Expose is an audio quality control application that helps you identify and resolve issues with your music. So many tracks get distributed with technical errors such as a poor EQ balance, clipping, over-compression, phase issues, and more. With EXPOSE, you can deliver the best listening experience and release your music with confidence.
The following measurements are presented when you load a track into EXPOSE:
Loudness - Integrated LUFS and Short-term LUFS
Peak - Decibels True Peak and Decibels Peak.
Stereo - Left right heat-map and phase heat-map.
Dynamic - Dynamic range and loudness range.
Each preset has a range of accepted readings. The section icon will turn red if your audio falls outside of this accepted range.
The analysis feedback will give you specific guidance on how to adjust your audio to get the sound you’re looking for. This helps you hit your technical goals, whether you’re aiming for a super-loud club master, or trying to optimize your music to sound great on streaming sites.
You can click and drag on the waveform to highlight a specific area of a track to analyse the technical details of that selection, the readouts will automatically update.
Compare EQ shows how your average tonal balance compares to your imported reference track. Or you can select a genre-specific preset, all of which were created using sonic profiles from commercially successful tracks. This will allow you to check that your music aligns with your sonic goals and isn’t too muddy, dull, thin or harsh before releasing.
To begin, import your own reference track, or select one of the presets. The algorithm automatically analyses the tonal balance of the loudest sections of your music (usually the choruses), as those sections are the best representation of the full frequency spectrum.
Positive readings show that your track has more perceived volume in those frequencies. Negative readings show that your track has less perceived volume in those frequencies.
All tracks have different instrumentation arrangements, so for the best results, load up a reference track that is comparable to your production and represents your sonic goals.
As a benchmark for success, anything within ±3dB represents a very similar tonal balance. Anything greater than ±6dB would represent a considerable difference in tonal balance and you may wish to make adjustments.
You have the option to compare the EQ balance of the stereo, mid or side channels. Understanding how to dial in a great EQ balance in the mid and side channels independently will help you create wide mixes with a solid foundation that sound more like your reference tracks.
Loudness Match normalises the playback of all tracks in EXPOSE using a LUFS algorithm. The human ear perceives louder music to have a fuller bass and more clarity in the high frequencies. Loudness matching removes this bias, and enables you to make more informed decisions for your music.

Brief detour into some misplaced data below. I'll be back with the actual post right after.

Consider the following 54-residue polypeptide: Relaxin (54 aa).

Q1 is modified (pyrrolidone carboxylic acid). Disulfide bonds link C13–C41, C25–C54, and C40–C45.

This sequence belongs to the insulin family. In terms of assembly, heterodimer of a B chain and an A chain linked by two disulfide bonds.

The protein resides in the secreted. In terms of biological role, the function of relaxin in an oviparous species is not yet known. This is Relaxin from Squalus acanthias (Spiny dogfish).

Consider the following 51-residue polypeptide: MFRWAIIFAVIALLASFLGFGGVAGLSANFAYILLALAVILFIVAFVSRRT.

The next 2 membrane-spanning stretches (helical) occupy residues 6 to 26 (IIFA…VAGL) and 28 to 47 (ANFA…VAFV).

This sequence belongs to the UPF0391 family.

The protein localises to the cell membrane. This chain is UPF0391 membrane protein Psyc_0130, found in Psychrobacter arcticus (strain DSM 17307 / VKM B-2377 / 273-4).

There are two Loudness Match settings available: Integrated and Short Term. The default playback target is -14LUFS. Hover your mouse over the ‘Loudness Match’ button to adjust the playback loudness in the dropdown.
Integrated will adjust the overall gain of the playback to -14LUFS int. This setting is ideal if you’re working with different versions of the same song.
The integrated loudness match setting is also helpful if you want to hear how your music will sound when normalised by online streaming platforms such as Spotify, Youtube and Apple music.
The short-term loudness match setting will constantly adjust the gain of the playback to -14LUFS short-term. This setting works well if you’re comparing two different songs, or different sections of different songs.
HOW TO USE EXPOSE IN 6 SIMPLE STEPS
- Open the application and drag your audio onto the dashboard.
- Select where your audio will be heard at the top, such as Spotify, Youtube, CD etc. Then select your tonal balance profile by loading a reference track or choosing from the presets.
- The four sections give you detailed information about the loudness, peaks, stereo/phase information, and dynamic range of your audio. You can create a loop to see the readings of specific sections of your song.
- If EXPOSE detects that issues would arise, the section icon will turn red. Click on the section icon to isolate the issues on the waveform to see the exact location of the issues. The analysis feedback will give you specific guidance to help you hit your technical goals, whether you’re aiming for a super-loud master, or trying to optimize your music to sound great on streaming sites.
- Compare EQ shows how your average tonal balance compares to your imported reference track. Or you can select a genre-specific preset, all of which were created using sonic profiles from commercially successful tracks. Anything within ±3dB represents a very similar tonal balance. Anything greater than ±6dB would represent a considerable difference in tonal balance and you may wish to make adjustments.